At which point they will feel bad for eating ice cream in front of you.  But that’s not your problem.  It’s theirs.  Let them deal with their problems and you with yours.

Last but not least, you can just straight out lie:

Oh man, I would love to have me some of those chitluns, but truth be told I’m trying to lose weight and that isn’t exactly on my approved food list.  You enjoy though – you can eat stuff like that, I can’t – not right now, anyway.

By embracing our plan and our intention we encourage support for our efforts, not pity.  So accept that people know you are overweight.  Don’t try to hide it or talk around it.  Grab that fat and say to your friends and family “see this?  It’s called fat, and I have more of it than I want.  But I am trying to get rid of it by eating healthy and exercising.  So don’t expect me to go with you to joe’s deep fry shack anytime soon, ok?’

By being the Picard and not the Combover you show your strength, your desire.  You also put yourself in a position where people know you are trying to change.  You won’t get positive support from everyone, but who knows, you might just find support from different people in the most unlikely of places.

Accept that you are in a certain place.  You don’t have to accept being in that place.

But above all, let people know that you know they know.  And then they will know that you know they know. Which gives you freedom to make healthy choices without guilt or fear of judgment of your character.

And now you know 🙂

Yours in health,

Jamie Atlas

P.S.  I will post soon on the third and final strategy she is also going to implement, one that I call ‘the seizure’.  This one addresses the moments that make a difference in world and how we can harness them for great change over time.

To view pt1 of this article click here

If you want to make sure you see part 3 of this blog article the second I post it you can always subscribe by clicking here.

  • Kim May 23, 2009 Reply

    Good Point! Embrace it! Own it…Change it! Afterall, we can’t successfully change what we live in denial about, right? AND, the other truth is that we are not alone in out thinking. I am willing to bet everyone at Susan’s table feels somewhat inadequate and is fearing judgment about something and since such a huge percentage of Americans are overweight…what if…they are eating like she is because of a similar fear! What freedom to be able to share that and move forward together! I think we judge ourselves far more harshly than others judge us. At least I do. The things I thought my friends were thinking about me, just were not true. When I thought my friends were embarrassed by me or ashamed of me and my weight, in reality, they are quite proud of me. They think I am amazing for even trying to conquer this battle. They are actually my biggest cheerleaders, but because I wasn’t talking, they were afraid to say something and possibly offend me!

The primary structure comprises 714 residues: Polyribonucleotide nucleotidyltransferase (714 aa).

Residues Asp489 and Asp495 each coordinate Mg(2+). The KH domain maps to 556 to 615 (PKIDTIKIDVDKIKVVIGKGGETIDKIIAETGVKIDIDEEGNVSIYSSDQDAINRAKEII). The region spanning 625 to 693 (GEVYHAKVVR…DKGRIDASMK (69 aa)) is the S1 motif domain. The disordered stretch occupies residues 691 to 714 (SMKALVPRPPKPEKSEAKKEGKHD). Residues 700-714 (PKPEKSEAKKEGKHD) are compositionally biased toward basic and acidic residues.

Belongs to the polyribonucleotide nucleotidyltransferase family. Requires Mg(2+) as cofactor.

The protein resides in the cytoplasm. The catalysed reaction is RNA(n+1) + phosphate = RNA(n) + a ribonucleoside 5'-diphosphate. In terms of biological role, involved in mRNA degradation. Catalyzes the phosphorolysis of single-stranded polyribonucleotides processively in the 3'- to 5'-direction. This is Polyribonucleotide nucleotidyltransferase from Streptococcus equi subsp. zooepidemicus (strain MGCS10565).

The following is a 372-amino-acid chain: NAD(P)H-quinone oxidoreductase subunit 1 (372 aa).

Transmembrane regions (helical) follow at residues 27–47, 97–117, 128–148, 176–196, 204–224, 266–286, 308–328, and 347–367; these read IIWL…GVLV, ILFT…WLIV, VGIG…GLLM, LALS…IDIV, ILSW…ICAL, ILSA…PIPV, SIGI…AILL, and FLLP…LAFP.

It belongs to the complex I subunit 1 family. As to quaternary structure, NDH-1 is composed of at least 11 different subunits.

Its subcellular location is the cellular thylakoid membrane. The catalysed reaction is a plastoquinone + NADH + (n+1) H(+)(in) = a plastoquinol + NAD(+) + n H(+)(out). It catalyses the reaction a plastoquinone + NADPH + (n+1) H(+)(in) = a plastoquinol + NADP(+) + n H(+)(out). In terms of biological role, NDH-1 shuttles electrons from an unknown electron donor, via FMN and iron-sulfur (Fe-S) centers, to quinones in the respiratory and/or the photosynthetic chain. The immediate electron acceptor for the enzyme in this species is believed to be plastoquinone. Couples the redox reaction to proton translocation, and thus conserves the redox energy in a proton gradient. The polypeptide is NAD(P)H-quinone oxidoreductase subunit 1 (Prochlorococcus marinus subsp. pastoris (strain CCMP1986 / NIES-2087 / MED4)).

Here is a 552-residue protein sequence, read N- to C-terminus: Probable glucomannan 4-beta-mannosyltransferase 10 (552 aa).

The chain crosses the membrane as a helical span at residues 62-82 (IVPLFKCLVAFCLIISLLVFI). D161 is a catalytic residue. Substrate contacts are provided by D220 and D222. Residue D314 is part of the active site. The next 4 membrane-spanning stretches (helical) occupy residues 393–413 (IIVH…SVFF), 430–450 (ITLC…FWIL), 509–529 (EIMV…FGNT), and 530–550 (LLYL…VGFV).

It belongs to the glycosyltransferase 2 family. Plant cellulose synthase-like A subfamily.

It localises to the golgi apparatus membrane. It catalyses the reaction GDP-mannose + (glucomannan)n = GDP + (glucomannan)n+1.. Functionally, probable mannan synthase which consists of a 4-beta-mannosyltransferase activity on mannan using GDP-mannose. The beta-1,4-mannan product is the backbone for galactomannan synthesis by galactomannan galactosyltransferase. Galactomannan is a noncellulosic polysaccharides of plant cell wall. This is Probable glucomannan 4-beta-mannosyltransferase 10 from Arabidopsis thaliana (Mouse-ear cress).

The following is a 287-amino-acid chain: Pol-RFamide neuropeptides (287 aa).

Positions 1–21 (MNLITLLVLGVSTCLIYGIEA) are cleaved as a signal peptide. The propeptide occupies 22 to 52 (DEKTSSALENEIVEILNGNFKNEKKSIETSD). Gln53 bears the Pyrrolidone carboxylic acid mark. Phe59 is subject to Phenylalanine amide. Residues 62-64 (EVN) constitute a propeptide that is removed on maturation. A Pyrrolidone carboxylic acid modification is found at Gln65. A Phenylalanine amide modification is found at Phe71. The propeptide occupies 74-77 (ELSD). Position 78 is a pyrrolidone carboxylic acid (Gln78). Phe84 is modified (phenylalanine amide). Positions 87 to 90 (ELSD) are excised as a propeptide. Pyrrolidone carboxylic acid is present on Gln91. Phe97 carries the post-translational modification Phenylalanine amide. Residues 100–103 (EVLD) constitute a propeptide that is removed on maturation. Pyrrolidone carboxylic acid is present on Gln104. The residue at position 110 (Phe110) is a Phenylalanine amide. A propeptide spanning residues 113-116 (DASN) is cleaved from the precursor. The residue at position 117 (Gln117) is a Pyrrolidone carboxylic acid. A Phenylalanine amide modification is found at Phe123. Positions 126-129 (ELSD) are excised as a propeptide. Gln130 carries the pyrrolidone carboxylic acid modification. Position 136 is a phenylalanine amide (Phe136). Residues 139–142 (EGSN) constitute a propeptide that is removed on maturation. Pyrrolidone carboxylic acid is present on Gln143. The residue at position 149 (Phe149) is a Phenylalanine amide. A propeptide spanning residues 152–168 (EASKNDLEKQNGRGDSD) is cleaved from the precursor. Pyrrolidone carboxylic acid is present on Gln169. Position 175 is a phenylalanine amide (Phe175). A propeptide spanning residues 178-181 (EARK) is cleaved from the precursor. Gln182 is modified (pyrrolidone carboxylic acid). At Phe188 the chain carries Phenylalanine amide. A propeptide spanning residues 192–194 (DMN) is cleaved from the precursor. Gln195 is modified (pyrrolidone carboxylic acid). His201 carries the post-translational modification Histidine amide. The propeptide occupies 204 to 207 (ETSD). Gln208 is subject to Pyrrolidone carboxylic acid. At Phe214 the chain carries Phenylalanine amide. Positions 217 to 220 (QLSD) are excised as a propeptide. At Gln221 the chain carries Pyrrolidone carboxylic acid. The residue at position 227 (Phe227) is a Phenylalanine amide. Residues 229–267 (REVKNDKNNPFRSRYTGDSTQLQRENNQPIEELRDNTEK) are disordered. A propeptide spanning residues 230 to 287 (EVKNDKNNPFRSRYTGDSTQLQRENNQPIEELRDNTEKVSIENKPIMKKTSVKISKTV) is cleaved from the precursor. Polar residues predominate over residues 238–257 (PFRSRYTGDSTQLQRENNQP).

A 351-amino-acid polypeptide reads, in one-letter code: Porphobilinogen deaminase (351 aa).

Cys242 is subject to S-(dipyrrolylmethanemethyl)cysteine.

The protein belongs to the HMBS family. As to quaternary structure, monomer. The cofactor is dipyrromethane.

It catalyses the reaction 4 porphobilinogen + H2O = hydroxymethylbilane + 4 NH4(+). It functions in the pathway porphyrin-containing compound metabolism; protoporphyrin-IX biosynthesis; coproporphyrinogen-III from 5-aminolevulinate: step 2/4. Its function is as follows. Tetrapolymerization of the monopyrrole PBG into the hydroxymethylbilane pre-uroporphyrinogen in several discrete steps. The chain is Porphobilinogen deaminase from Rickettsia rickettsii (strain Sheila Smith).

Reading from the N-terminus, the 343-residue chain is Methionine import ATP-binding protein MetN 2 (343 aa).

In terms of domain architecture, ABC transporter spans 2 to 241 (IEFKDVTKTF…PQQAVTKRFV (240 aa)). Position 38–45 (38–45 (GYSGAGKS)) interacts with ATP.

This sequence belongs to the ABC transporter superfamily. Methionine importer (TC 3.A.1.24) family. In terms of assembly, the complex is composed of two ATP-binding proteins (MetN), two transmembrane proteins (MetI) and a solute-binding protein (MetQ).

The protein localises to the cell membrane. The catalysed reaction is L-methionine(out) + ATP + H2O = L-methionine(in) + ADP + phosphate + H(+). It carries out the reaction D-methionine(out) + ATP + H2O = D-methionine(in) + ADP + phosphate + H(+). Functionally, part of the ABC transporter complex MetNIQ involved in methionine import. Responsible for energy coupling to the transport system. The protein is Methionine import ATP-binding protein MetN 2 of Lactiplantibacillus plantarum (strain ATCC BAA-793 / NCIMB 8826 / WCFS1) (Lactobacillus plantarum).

• theoddbod May 25, 2009 Reply

    it’s even worse if someone knows you are trying to lost weight and they are able to convince you to eat something unhealthy. that’s where the captain picard in you definitely has to step up!

  • Giz May 26, 2009 Reply

    I call that “start where you are”… acknowledge your limitations (and that includes bad habits) and push beyond them. Admit you are where you are, don’t beat yourself up – and definitely don’t let where you are stop you from going where you want to go.

  • Mike May 28, 2009 Reply